Skip to content

The Virtual Shift in Endodontic Education

By Keith R. Boyer, D.D.S.

Endodontic education changed significantly in the past year due to the COVID-19 pandemic. The emergence of state and local mandates restricting in-person education, along with guidance to limit dental patient visits to emergencies only,1 forced dental schools to quickly modify their curriculums. While some programs closed completely for varying periods of time, others were able to continue teaching by pivoting to a virtual environment almost overnight. These technological adaptations of didactic, preclinical, and clinical education allowed dental students and endodontic residents to continue their training despite the circumstances.

Moving didactic class sessions online presented as the logical choice for faculty to provide remote learning, while maintaining interaction with students. Most students are considered ‘digital natives’; according to a survey at one university, 72% of students had completed at least one online course prior to dental school.2 As such, the transition to virtual distance learning proved relatively seamless.3 There was an increased utilization of ‘flipped classrooms’, in which students prepare for class by reading assignments or watching videos ahead of time, then attend class sessions ready to engage with the material with case studies, discussions, or other interactive exercises rather than traditional lecture.4 In addition, remote proctoring software has enabled students to securely take exams from their own homes. In endodontic residency programs, case presentations and literature reviews for residents also moved online. By increasing the number and depth of these assignments to make better use of the time away from clinic, residents saw more session availability after returning to normal patient care. Additionally, multiple post-graduate endo programs were able to benefit from renowned guest lecturers ‘Zooming in’ from around the country to speak without travel considerations or space limitations.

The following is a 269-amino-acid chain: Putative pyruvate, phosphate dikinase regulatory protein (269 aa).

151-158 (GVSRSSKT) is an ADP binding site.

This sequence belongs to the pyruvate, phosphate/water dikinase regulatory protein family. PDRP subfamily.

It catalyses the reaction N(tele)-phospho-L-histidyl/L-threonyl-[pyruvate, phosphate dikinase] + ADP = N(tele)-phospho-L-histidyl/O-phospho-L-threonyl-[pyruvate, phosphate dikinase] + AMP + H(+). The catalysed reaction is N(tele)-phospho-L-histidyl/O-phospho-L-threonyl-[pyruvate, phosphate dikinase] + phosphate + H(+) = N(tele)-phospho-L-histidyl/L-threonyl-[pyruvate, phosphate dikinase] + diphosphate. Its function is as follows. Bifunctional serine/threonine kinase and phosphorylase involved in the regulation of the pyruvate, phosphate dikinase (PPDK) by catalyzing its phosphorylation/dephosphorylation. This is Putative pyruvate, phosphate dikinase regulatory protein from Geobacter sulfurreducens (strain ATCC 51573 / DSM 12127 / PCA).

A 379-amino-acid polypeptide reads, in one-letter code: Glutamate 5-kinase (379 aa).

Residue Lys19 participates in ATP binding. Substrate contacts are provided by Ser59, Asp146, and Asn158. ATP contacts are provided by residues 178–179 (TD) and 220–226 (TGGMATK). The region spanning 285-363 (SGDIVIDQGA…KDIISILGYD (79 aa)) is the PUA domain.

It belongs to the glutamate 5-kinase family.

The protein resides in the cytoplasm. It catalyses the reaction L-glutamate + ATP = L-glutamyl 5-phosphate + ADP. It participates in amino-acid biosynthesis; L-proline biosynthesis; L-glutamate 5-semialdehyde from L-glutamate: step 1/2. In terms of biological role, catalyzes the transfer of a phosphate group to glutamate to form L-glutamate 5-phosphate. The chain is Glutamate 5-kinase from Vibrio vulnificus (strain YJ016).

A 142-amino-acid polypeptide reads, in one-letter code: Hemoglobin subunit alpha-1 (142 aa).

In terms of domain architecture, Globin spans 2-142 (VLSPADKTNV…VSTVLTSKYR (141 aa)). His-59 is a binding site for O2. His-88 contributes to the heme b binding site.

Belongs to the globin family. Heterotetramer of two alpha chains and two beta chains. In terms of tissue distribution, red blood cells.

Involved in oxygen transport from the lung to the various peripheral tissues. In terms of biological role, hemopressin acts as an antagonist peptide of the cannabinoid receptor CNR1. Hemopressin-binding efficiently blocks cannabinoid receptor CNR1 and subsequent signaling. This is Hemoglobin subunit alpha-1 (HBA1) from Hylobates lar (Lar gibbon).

Since endodontics is highly dependent on practical and tactile learning, educators offered creative solutions to prolonged closures of preclinical simulation labs. At some schools, students were given equipment to take home to practice their hand-skills. A substantial portion of the endodontic module at one dental school was accomplished with clear plastic teeth in the students’ own homes, with faculty giving live feedback via video conferencing platforms [Figure 1].5 Other programs postponed preclinical courses until restrictions were lifted and students were able to return to lab with social distancing measures. Alternative technological solutions also included virtual reality haptic feedback simulators [Figure 2] and 3D models with augmented reality, such as the 3D Tooth Atlas (eHumanTM).4 Though unconventional and often time-compressed for most students, the modified preclinical experiences resulted in enhanced learning due to better visualization of anatomy and improved student-to-faculty ratios.